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Clio Barnard's film The Arbor, though a true story, straddles the line between documentary and narrative. Using the unusual technique of actors lip-synching real-life interviews of the players in the story (it works much better than it sounds), the film breathes a powerful life into the deeply intimate stories and the various perpectives of the fascinating characters.
Though the story of British playwright Andrea Dunbar has captivated and saddened Britain for decades, her story will likely be new to American audiences; however, the threads of poverty, drug abuse, and racism will be all too familiar. The Arbor is a story of humanity, of a family torn apart by drug use, and of the powerful way artistic media can bring us together.
TribecaFilm.com: Tell us a little about The Arbor.
Clio Barnard: The Arbor is a film about 4 generations of one English family, and focuses on the relationship between British playwright Andrea Dunbar (Rita, Sue and Bob Too) and her daughters. Dunbar wrote her first play when she was 15 years old, then died tragically when she was just 29. Her daughter Lorraine, now 29 herself, reflects on her own and her mother’s life. The film mixes archive footage, interviews and live performance to enable an imaginary conversation between mother and daughter to take place on screen.
TribecaFilm.com: What inspired you to tell this story?
CB: Lorraine Dunbar’s words at the end of a verbatim stage play called A State Affair. The play, written a decade after Andrea Dunbar’s death, revisits the Estate where Dunbar lived and where all her plays are set. It found a community devastated by cheap heroin.
“If I wrote a play, I’d do it about the Buttershaw Estate. It’d show some people getting their lives together with a lot of courage and determination. But it would show others going down a big steep hill, into a big black hole.”
TribecaFilm.com: I know you come from the region where the film takes place. What has been the reaction to the film there?
CB: The reaction has been good. I felt a huge responsibility in telling this story. At first, Pam and Kathy, Andrea’s sisters, found it difficult to hear some of Lorraine’s criticisms against Andrea. But ultimately they like the film. At the screening in Bradford there were applause and tears.
TribecaFilm.com: How did you find the actors? They were pretty amazing.
CB: I worked with a brilliant casting director called Amy Hubbard and met with lots of actors, which was an amazing experience. We also did a casting session in the local school where the film is set and found some great local talent that way.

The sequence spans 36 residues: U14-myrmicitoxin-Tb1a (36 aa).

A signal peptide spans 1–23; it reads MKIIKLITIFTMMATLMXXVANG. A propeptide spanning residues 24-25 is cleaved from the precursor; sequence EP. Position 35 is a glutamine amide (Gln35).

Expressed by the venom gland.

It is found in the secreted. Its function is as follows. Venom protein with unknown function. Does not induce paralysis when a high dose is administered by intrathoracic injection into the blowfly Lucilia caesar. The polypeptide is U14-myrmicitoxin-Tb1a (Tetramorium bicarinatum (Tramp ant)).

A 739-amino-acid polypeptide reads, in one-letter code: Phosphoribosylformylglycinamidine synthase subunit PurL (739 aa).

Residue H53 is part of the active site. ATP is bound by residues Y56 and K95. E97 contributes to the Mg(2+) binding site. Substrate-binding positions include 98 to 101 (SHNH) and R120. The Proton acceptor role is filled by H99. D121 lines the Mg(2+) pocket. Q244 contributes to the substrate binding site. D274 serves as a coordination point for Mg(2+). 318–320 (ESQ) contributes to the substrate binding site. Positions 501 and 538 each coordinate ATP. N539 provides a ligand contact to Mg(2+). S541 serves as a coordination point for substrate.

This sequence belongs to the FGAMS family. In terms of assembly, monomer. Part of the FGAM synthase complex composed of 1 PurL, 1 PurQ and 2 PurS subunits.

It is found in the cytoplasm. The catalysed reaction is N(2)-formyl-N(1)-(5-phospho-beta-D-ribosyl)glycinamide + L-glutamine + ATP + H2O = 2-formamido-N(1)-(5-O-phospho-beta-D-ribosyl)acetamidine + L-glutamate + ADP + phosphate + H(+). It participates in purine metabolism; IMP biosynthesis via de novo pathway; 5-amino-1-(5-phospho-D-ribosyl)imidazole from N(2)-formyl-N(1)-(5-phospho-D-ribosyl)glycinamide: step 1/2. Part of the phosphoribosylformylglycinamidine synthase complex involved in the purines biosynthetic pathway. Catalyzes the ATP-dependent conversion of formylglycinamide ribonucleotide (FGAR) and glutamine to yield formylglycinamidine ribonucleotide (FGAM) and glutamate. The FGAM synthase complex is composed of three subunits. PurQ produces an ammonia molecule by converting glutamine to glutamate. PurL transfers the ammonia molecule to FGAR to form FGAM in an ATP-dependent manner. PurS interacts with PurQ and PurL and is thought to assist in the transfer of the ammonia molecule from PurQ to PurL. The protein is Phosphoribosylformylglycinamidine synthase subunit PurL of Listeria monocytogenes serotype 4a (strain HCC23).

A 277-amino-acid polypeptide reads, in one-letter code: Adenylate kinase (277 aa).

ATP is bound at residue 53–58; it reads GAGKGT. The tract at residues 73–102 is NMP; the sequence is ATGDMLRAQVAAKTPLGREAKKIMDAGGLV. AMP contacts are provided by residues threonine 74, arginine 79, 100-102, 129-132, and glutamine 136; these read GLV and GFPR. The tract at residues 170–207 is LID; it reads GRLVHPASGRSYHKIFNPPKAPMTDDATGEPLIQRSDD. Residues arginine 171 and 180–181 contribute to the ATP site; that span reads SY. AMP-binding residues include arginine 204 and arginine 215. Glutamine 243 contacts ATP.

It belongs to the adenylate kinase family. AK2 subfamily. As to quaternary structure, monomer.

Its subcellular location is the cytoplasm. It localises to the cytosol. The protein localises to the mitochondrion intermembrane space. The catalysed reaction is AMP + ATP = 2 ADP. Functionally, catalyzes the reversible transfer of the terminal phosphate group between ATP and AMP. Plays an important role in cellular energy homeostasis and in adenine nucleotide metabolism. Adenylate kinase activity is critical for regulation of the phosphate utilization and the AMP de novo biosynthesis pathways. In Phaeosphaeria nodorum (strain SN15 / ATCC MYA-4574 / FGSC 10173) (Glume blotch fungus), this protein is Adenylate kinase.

TribecaFilm.com: What's the craziest thing (or "lightning strikes" moment) that happened while making the film?
CB: For lightning strike moments, I would say watching archive footage of Andrea aged 19 with her baby Lorraine. She makes an understated expression of her love for Lorraine, which was profoundly moving in light of what happened to them both subsequently.
The craziest thing may have been when we were filming in the middle of Buttershaw Estate (a housing project), surrounded by an audience of residents from the Estate and passers by, and I grabbed 4 drunk lads to play in a scene—it was a spur of the moment decision, and luckily it worked out.
TribecaFilm.com: What’s the biggest thing you learned while making The Arbor?
CB: Learning first hand that people live with incredible hardship.
TribecaFilm.com: What's your advice for aspiring filmmakers?
CB: Find a story that needs to be told and be prepared for it to consume you.
TribecaFilm.com: If you could have dinner with any filmmaker (alive or dead), who would it be?
CB: Just one? That’s so very hard! If it could be lots, it’d be Pasolini, Fassbinder, Alan Clarke—but as well as a medium I’d need an interpreter… So perhaps, as he’s alive and I’m coming to New York, I’ll choose Martin Scorsese—I think I’d be able to ask a couple of questions, then sit back and listen. I like to listen. I’d like to listen to him talk about Mean Streets, Goodfellas, working with Thelma Schoonmaker, British and American Cinema.
TribecaFilm.com: What piece of art (book/film/music/tv show/what-have-you) are you currently recommending to your friends most often?
CB: Even though it’s old news, I still recommend The Wire to people—because, though it’s hard to believe, some people still haven’t seen it.
TribecaFilm.com: What would your biopic be called?
CB: It’s Sound Up North, I Swear Down.
TribecaFilm.com: What makes The Arbor a Tribeca must-see?
CB: Because you will never have seen anything else quite like it.
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